Abstract [en]

    A resorbable device for ligation of blood vessels was developed and tested in vitro to reveal the degradation profile of the device and to predict the clinical performance in terms of adequate mechanical support during a healing period of I week. In addition, preliminary clinical testing was performed that showed complete hemostasis and good tissue grip of renal arteries in five pigs. The device was made by injection molding of poly(glycolide-co-trimethylene carbonate) triblock copolymer, and it consisted of a case with a locking mechanism connected to a partly perforated flexible band. A hydrolytic degradation study was carried out for 7, 30 and 60 days in water and buffer medium, following the changes in mass, water absorption, pH and mechanical properties. A new rapid matrix-free laser desorption ionization-mass spectrometry (LDI-MS) method was developed for direct screening of degradation products released into the degradation medium. The combination of LDI-MS and electrospray ionization-mass spectrometry analyses enabled the comparison of the degradation product patterns in water and buffer medium. The identified degradation products were rich in trimethylene carbonate units, indicating preferential hydrolysis of amorphous regions where trimethylene units are located. The crystallinity of the material was doubled after 60 days of hydrolysis, additionally confirming the preferential hydrolysis of trimethylene carbonate units and the enrichment of glycolide units in the remaining solid matrix. The mechanical performance of the perforated band was followed for the first week of hydrolysis and the results suggest that sufficient strength is retained during the healing time of the blood vessels.

  • 10.
    Andersson, Helene
    et al.
    KTH. University of Twente, Netherlands.
    Van Berg, A. D.
    From lab-on-a-chip to lab-in-a-cell2005In: Microfluidics, BioMEMS, and Medical Microsystems III, SPIE - International Society for Optical Engineering, 2005, p. 1-12Conference paper (Refereed)
    Abstract [en]

    There are many efforts today trying to mimic the properties of single cells in order to design chips that are as efficient as cells. However, cells are nature's nanotechnology engineering at the scale of atoms and molecules. Therefore, it might be better to vision a microchip that utilizes a single cell as experimentation platform. A novel, so-called Lab-in-a-Cell (LIC) concept is described, where advantage is taken of micro/nanotechnological tools to enable precise control of the biochemical cellular environment and possibility to analyze the composition of single cells. This is followed by a review on the present chip solutions for single cell handling and analysis.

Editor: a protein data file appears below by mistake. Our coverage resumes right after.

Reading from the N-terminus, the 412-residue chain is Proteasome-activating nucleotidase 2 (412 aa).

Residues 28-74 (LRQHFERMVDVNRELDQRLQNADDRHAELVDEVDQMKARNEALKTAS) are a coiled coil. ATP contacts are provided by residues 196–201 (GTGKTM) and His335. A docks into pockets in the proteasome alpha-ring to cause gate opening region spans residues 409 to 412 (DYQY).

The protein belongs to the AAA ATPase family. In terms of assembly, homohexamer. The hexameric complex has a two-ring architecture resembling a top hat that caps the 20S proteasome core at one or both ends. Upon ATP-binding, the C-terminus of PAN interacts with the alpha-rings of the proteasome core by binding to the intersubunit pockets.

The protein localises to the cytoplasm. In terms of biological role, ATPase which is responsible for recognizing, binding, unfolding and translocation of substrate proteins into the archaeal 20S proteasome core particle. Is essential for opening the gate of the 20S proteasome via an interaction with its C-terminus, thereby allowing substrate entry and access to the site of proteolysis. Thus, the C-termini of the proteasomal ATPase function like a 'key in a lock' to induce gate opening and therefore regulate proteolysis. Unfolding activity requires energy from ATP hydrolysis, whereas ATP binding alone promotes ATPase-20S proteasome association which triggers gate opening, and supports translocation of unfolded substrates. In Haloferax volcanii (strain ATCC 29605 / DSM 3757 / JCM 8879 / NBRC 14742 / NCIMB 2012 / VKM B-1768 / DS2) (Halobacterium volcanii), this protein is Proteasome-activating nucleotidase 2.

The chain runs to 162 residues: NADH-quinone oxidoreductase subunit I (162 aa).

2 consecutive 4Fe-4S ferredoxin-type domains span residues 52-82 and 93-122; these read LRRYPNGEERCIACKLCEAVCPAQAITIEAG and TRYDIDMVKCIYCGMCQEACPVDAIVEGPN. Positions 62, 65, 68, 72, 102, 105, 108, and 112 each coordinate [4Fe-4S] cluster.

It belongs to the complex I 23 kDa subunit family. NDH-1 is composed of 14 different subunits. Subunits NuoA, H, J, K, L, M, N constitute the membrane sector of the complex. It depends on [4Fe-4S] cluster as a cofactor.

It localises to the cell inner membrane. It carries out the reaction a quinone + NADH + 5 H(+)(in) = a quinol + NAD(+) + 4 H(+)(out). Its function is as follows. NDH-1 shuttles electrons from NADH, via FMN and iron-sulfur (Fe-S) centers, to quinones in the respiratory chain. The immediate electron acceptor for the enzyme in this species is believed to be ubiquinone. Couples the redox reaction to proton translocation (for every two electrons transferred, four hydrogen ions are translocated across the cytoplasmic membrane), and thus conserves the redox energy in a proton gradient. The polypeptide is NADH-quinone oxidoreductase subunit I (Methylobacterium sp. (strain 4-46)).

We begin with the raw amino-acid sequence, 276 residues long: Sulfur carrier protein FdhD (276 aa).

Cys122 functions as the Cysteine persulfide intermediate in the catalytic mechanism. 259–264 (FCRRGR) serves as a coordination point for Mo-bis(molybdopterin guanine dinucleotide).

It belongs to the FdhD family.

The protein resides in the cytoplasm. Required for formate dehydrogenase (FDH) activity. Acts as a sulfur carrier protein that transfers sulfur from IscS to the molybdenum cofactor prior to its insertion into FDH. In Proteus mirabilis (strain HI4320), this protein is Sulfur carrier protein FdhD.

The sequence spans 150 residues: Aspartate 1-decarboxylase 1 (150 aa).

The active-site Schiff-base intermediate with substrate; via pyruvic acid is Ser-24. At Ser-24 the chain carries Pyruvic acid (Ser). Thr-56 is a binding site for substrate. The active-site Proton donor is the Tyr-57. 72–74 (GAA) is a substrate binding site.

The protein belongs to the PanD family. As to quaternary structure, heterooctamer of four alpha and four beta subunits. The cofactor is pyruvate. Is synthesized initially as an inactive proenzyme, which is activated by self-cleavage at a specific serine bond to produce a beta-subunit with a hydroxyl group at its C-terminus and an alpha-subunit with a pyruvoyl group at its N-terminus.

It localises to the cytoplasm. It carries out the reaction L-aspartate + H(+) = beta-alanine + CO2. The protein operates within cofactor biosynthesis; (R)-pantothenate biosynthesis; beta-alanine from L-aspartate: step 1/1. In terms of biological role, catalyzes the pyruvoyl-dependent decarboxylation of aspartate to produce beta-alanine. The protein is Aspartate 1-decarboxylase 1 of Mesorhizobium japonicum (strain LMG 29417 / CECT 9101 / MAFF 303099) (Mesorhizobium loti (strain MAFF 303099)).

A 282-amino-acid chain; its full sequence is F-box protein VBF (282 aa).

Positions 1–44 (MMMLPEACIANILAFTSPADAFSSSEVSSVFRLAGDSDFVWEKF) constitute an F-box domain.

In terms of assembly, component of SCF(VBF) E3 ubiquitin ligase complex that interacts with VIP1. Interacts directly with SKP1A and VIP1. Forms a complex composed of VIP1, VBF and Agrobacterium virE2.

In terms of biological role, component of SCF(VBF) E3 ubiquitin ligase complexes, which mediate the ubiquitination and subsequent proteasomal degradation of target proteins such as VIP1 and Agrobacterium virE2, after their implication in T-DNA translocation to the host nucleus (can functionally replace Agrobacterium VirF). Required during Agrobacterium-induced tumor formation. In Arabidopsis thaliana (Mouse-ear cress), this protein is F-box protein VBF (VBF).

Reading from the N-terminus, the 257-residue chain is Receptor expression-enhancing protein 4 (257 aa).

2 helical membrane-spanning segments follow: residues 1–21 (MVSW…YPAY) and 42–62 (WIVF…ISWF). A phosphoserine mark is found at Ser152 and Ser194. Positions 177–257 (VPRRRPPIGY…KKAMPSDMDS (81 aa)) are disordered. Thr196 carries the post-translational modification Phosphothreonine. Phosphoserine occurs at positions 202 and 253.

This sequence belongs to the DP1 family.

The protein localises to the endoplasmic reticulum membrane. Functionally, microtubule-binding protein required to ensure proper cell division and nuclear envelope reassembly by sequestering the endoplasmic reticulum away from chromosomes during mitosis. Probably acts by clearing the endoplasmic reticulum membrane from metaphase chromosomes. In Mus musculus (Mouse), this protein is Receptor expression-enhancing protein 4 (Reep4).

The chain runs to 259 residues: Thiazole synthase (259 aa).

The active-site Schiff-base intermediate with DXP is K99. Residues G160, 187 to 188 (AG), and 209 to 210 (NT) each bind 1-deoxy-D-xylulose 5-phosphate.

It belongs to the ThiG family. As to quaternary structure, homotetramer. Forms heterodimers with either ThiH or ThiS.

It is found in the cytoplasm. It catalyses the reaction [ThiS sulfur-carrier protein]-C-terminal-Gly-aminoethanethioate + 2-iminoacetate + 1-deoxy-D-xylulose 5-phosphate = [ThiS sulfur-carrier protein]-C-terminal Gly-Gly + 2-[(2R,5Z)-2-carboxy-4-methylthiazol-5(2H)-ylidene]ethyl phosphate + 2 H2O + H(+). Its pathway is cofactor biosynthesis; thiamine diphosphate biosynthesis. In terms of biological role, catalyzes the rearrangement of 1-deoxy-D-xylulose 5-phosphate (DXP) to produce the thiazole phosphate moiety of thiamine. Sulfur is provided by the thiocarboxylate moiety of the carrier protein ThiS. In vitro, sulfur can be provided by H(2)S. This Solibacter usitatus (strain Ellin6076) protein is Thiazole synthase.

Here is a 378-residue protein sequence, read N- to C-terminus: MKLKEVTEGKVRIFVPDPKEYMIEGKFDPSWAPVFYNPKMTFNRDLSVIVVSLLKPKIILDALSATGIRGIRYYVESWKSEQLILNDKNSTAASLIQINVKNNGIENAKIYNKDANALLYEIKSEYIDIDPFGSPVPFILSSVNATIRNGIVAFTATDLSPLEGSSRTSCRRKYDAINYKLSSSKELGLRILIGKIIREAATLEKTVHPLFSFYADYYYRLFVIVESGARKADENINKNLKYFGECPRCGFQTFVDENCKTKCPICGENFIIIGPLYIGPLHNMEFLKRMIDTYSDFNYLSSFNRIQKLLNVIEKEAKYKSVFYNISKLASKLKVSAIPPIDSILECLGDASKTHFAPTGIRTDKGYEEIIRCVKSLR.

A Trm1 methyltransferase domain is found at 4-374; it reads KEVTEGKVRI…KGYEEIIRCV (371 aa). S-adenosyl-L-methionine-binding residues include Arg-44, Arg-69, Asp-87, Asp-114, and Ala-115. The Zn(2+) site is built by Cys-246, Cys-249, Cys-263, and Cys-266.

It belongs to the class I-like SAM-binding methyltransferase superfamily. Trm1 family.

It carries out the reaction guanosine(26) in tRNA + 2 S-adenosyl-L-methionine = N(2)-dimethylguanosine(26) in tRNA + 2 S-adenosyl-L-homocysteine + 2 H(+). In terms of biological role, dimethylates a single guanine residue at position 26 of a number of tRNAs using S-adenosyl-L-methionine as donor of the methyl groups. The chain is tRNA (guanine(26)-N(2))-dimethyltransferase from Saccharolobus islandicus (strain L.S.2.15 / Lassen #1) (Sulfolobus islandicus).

• 11.
    Ayoglu, Burcu
    KTH, School of Biotechnology (BIO), Proteomics and Nanobiotechnology. KTH, Centres, Science for Life Laboratory, SciLifeLab.
    Affinity Arrays for Profiling Proteins and Autoantibody Repertoires2014Doctoral thesis, comprehensive summary (Other academic)
  • 12.
    Ayoglu, Burcu
    et al.
    KTH, School of Biotechnology (BIO), Proteomics and Nanobiotechnology. KTH, Centres, Science for Life Laboratory, SciLifeLab.
    Chaouch, Amina
    Lochmüller, Hanns
    Politano, Luisa
    Bertini, Enrico
    Spitali, Pietro
    Hiller, Monika
    Niks, Eric H.
    Gualandi, Francesca
    Pontén, Fredrik
    Bushby, Kate
    Aartsma-Rus, Annemieke
    Schwartz, Elena
    Le Priol, Yannick
    Straub, Volker
    Uhlén, Mathias
    KTH, School of Biotechnology (BIO), Proteomics and Nanobiotechnology. KTH, Centres, Science for Life Laboratory, SciLifeLab.
    Cirak, Sebahattin
    't Hoen, Peter A. C.
    Muntoni, Francesco
    Ferlini, Alessandra
    Schwenk, Jochen M.
    KTH, School of Biotechnology (BIO), Proteomics and Nanobiotechnology. KTH, Centres, Science for Life Laboratory, SciLifeLab.
    Nilsson, Peter
    KTH, School of Biotechnology (BIO), Proteomics and Nanobiotechnology. KTH, Centres, Science for Life Laboratory, SciLifeLab.
    Szigyarto, Cristina Al-Khalili
    Affinity proteomics within rare diseases: a BIO-NMD study for blood biomarkers of muscular dystrophies2014In: EMBO Molecular Medicine, ISSN 1757-4676, E-ISSN 1757-4684, Vol. 6, no 7, p. 918-936Article in journal (Refereed)
    Abstract [en]

    Despite the recent progress in the broad-scaled analysis of proteins in body fluids, there is still a lack in protein profiling approaches for biomarkers of rare diseases. Scarcity of samples is the main obstacle hindering attempts to apply discovery driven protein profiling in rare diseases. We addressed this challenge by combining samples collected within the BIO-NMD consortium from four geographically dispersed clinical sites to identify protein markers associated with muscular dystrophy using an antibody bead array platform with 384 antibodies. Based on concordance in statistical significance and confirmatory results obtained from analysis of both serum and plasma, we identified eleven proteins associated with muscular dystrophy, among which four proteins were elevated in blood from muscular dystrophy patients: carbonic anhydrase III (CA3) and myosin light chain 3 (MYL3), both specifically expressed in slow-twitch muscle fibers and mitochondrial malate dehydrogenase 2 (MDH2) and electron transfer flavo-protein A (ETFA). Using age-matched sub-cohorts, 9 protein profiles correlating with disease progression and severity were identified, which hold promise for the development of new clinical tools for management of dystrophinopathies.